Baldwin: "We build Majestic both in the Paris facility and in Mexicali. When we acquired the assets of CFM, the intent at the time was to make Mexicali kind of an 80 percent mirror image of the Paris facility. With the downturn in residential new construction over the past five years, that was never completely implemented. But they do build vent-free fireboxes in Mexicali, and direct-vent fireplaces. They manufacture both refractory and fiber logs as well as steel stoves in that facility.
"They have the capability of doing everything that we do in Paris. We just have chosen not to put some products down there."
But that is a very good location for a plant, isn't it? Given that most housing activity over the next decades will be primarily in the South and West, that's a nice back-up plant to have.
Baldwin: "It is."
I think a lot of other companies must envy what you have with these four locations, particularly having your own foundry.
I've heard on occasion that the foundry could use a little updating, but it still puts out a high quality product. Is there any truth to that?
Baldwin: "Yes. We've put, in round numbers, about $3 million dollars into the foundry in capital improvements over the last two and a half years. So we've actually got the foundry pretty much brought back up to good operating condition. There are a couple of small areas that we need to work on, but we've put a lot of money into the foundry. Even as we speak, we are updating the porcelain enamel line this week and next."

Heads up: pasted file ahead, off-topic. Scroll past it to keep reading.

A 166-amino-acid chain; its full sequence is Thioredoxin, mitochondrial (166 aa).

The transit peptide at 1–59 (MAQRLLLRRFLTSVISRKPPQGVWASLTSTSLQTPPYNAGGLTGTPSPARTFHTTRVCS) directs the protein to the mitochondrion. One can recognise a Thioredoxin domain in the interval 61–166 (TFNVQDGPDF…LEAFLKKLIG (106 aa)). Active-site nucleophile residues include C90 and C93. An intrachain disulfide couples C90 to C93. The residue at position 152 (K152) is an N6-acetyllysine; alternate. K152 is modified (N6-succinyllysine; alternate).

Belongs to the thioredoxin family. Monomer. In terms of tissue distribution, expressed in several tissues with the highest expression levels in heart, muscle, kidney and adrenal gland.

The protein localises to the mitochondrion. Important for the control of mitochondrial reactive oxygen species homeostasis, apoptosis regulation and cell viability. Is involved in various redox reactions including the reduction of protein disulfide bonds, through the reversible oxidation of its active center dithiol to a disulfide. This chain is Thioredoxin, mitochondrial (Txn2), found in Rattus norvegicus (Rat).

Was the company hurt by the four or so months transition from the time it was announced that a sale would occur within 90 days until now? Did it damage your relationships with customers?
Baldwin: "I can't say we got hurt. I think customers held off. We may have lost some display space on dealers' floors, but through our distributors everybody has stayed with us. They were nervous, but no one abandoned ship. So we're actually quite pleased about that."
Which areas of company operations have the most need for a little loving care to bring them up to speed? Would that be operations and speedy delivery, or more along the lines of product design or product quality? Which areas do you plan on changing rapidly?
Baldwin: "Actually, there are two opportunities. One is external; one is internal. The internal one is improving deliveries. With the team we have now, we're confident we can do that. In fact we have made some strides already on that.
"Externally, I think it's just restoring the confidence of our customers in the fact that we are a hearth company, and that is what we're going to be. We want our customers to see that the leadership of the company has the experience and passion for the specialty hearth trade. Externally, that's the most important message to get out."